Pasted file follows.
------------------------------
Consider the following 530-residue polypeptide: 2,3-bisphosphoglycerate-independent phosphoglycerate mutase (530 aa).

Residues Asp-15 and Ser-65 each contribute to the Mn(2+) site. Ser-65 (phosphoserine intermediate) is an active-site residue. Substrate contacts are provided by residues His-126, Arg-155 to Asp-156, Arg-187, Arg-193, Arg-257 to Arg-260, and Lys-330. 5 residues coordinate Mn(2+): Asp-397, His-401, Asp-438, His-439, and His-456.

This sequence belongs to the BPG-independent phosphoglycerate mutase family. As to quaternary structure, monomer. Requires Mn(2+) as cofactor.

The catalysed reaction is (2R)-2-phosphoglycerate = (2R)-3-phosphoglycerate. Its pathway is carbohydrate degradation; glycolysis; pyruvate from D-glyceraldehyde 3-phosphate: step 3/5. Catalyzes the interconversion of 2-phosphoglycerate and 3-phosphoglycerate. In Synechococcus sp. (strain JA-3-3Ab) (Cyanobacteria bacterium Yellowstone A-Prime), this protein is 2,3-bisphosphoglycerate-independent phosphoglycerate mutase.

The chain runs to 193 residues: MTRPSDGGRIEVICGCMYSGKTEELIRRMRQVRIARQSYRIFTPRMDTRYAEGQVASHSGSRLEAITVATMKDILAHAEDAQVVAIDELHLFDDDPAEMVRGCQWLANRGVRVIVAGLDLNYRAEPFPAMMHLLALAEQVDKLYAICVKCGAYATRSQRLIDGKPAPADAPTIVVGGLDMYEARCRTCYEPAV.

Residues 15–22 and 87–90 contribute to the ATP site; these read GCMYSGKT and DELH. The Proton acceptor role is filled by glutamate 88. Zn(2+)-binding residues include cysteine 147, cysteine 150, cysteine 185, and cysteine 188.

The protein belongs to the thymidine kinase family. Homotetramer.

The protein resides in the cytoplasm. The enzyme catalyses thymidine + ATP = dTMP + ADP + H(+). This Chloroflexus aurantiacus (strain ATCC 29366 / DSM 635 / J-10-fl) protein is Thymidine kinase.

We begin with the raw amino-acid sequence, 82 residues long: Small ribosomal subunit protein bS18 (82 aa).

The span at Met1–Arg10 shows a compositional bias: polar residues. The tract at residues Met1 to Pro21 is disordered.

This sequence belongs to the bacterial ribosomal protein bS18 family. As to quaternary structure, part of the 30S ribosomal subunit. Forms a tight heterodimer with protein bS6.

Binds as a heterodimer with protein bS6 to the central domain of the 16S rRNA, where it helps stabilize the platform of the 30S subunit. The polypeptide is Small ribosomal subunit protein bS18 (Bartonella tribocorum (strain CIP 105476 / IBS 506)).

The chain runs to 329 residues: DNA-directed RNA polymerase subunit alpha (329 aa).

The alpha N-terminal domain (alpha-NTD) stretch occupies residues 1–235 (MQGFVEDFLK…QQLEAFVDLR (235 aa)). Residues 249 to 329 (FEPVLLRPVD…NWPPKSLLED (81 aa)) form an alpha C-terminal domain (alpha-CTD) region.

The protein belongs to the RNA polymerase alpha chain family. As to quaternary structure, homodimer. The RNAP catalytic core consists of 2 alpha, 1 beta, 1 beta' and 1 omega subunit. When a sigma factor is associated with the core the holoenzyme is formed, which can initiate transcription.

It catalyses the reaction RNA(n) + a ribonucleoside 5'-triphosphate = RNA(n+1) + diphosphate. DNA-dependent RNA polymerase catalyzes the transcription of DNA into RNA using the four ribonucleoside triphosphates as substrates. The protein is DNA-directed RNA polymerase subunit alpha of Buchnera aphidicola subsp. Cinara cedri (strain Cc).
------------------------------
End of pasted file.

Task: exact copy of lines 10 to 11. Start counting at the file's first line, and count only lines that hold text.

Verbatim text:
The span at Met1–Arg10 shows a compositional bias: polar residues. The tract at residues Met1 to Pro21 is disordered.

This sequence belongs to the bacterial ribosomal protein bS18 family. As to quaternary structure, part of the 30S ribosomal subunit. Forms a tight heterodimer with protein bS6.